Why should you try Credit by Demonstrated Mastery?

Students have the opportunity to attempt to take a two-part exam to test out of a course. This exam consists of all the topics covered in the class so that only students who master the content can pass. (Photo courtesy of public domain).

What is the Credit by Demonstrated Mastery (CDM) option? Why take it? 

Overview of CDM

CDM is a free state program that allows students to earn credit via a test instead of a class. They pick the classes they are proficient in, and attempt to test out of them. There are only a few core and language courses available, but the majority of CTE ones are available. Click here for the list of courses.

Each year students can opt to take up to three CDM tests, but they can not be in the same content area. Meaning, they can not test out of both German and French in the same year because they are both language classes. When signing up for CDM, students must also remember that they are only eligible for the course level they fulfilled the prerequisites for (ex. Bob must pass English I before testing out of English II).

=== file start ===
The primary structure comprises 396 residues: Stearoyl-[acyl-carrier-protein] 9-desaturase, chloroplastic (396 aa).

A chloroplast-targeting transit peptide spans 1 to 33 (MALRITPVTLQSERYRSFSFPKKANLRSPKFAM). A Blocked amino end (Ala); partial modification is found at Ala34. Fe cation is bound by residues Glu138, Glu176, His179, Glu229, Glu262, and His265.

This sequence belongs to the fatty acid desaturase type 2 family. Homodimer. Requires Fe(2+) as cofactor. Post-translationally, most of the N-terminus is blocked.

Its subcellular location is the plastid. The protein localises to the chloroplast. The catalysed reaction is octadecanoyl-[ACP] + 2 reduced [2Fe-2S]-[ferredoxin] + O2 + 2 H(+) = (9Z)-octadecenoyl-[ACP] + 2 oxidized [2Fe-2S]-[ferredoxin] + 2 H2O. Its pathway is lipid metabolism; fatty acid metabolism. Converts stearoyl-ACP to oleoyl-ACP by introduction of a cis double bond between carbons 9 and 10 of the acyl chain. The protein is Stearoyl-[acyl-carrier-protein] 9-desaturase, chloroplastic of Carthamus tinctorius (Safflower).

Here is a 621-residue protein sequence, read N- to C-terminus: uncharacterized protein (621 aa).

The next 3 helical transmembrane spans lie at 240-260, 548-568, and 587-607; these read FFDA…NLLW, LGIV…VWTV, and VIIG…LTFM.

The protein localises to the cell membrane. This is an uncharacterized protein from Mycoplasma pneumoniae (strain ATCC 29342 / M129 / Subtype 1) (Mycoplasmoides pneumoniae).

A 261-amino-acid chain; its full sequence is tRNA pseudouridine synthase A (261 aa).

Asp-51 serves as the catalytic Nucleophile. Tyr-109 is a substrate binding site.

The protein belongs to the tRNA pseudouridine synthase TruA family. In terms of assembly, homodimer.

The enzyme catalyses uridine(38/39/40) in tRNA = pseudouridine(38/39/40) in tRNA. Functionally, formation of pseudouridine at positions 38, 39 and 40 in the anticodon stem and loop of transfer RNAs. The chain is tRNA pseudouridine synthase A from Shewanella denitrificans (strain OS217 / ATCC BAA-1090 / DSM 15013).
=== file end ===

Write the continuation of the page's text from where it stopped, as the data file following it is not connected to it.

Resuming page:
The application itself is only two pages long and is simple. It requires students to fill out their general information (name, grade level, birthdate, etc.), list the courses they want, and obtain their parent’s signature. The application is here, and afterward, students should send it to student services. It is due by Monday, December 14th.

After passing Phases One and Two, students will receive credit for the course. If the student fails, there is no real consequence. As a free program, there is no money lost, and the failed attempt will not appear on their transcript or permanent record.

Phases One and Two

Following acceptance into the program, there are two phases of rigorous testing. Phase One is the course final (an EOC, Locally-developed Exam, or Proficiency Exam). The second part is dependent on the course; it may be a timed writing, a speaking assessment, a project, or something else. 

For Marie Cox, senior, phase one of the Civics and Economics test was simple. “Honestly, Phase 1 was really easy. I just showed up at the computer lab one day and had to take the NCFE for Civics.” 

Rhiannon Williams and Megan Vezzetti, seniors, agree with their peer.